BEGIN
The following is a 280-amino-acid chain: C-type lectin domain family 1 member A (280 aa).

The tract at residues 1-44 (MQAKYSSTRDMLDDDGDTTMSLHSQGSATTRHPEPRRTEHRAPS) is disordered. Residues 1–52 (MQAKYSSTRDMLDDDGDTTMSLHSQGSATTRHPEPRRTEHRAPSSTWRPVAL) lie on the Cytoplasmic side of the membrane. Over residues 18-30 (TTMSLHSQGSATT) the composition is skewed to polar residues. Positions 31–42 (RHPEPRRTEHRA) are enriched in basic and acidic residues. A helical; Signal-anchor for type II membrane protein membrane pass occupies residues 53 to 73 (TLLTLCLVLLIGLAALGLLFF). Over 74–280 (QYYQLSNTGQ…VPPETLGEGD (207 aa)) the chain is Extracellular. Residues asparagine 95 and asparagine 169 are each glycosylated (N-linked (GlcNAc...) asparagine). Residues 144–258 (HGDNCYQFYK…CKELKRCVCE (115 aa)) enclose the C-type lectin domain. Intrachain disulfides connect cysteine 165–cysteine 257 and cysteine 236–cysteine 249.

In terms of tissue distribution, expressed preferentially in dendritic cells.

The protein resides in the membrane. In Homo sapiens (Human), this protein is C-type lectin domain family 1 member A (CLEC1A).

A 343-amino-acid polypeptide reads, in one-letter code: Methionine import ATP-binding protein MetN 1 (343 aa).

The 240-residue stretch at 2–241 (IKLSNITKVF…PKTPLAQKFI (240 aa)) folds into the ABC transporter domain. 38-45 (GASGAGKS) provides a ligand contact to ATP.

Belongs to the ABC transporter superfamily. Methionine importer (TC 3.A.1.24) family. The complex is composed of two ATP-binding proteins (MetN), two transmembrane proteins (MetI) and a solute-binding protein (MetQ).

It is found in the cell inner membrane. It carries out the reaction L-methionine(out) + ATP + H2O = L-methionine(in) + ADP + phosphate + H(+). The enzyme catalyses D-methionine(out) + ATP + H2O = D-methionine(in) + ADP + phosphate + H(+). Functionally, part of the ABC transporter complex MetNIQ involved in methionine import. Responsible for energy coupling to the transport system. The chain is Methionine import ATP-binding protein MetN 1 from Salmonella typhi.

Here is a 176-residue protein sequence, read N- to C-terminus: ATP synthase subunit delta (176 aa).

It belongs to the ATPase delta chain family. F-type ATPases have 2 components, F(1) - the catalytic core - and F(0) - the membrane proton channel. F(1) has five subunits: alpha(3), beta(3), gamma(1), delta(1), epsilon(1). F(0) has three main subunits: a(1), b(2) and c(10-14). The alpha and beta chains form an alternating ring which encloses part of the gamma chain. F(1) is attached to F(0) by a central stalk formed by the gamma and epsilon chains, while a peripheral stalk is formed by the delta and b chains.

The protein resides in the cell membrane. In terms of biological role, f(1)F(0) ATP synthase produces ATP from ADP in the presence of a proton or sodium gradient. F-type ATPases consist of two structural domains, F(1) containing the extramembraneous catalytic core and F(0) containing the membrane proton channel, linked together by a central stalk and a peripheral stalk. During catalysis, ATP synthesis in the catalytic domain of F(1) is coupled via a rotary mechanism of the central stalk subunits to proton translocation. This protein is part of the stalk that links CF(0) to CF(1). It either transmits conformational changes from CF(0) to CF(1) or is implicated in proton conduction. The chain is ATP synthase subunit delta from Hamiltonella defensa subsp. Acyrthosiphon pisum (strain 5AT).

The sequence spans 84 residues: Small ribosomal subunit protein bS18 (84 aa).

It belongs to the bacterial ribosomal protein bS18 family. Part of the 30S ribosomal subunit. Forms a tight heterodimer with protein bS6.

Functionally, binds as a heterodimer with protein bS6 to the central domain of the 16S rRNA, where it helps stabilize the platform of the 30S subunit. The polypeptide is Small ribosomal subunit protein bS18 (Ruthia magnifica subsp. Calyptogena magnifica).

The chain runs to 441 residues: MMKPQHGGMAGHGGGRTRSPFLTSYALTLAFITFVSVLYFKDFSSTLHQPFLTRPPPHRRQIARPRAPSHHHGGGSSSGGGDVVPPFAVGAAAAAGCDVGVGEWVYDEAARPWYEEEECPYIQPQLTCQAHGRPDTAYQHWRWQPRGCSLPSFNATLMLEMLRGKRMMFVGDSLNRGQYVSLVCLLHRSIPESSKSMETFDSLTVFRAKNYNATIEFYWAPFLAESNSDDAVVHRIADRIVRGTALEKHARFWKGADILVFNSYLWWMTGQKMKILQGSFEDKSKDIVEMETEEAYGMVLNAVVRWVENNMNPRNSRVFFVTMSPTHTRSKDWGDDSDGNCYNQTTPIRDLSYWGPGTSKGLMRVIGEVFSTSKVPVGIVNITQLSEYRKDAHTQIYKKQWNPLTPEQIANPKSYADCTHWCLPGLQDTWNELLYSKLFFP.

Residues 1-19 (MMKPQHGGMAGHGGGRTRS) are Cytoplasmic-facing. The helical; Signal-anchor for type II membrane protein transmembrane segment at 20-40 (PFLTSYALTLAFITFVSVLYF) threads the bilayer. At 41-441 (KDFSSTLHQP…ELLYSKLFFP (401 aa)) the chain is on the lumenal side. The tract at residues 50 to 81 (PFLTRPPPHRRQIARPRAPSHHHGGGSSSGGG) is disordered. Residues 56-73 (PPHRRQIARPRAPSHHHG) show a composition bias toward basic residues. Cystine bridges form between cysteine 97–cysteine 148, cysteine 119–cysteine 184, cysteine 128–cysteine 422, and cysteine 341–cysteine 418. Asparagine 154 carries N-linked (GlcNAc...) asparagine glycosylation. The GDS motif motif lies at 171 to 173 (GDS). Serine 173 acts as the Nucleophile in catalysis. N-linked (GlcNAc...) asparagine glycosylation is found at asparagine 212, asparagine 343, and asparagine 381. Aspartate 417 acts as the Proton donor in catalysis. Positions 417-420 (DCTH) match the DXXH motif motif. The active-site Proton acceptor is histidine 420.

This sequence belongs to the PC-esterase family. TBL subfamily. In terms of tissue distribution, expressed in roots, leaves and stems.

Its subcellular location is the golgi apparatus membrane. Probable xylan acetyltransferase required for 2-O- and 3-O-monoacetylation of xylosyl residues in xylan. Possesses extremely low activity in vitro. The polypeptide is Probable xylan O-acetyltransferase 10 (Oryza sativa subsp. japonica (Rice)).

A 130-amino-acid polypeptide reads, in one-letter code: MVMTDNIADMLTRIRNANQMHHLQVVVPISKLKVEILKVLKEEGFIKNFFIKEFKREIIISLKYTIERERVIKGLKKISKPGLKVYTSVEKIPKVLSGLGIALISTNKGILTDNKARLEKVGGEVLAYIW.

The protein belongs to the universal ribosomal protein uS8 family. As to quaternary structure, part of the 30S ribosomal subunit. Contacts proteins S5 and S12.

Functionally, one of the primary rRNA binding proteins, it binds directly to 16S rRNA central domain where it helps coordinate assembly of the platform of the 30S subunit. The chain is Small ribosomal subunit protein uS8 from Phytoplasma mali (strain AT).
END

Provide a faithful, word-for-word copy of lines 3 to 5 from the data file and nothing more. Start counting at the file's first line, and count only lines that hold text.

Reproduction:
In terms of tissue distribution, expressed preferentially in dendritic cells.

The protein resides in the membrane. In Homo sapiens (Human), this protein is C-type lectin domain family 1 member A (CLEC1A).

A 343-amino-acid polypeptide reads, in one-letter code: Methionine import ATP-binding protein MetN 1 (343 aa).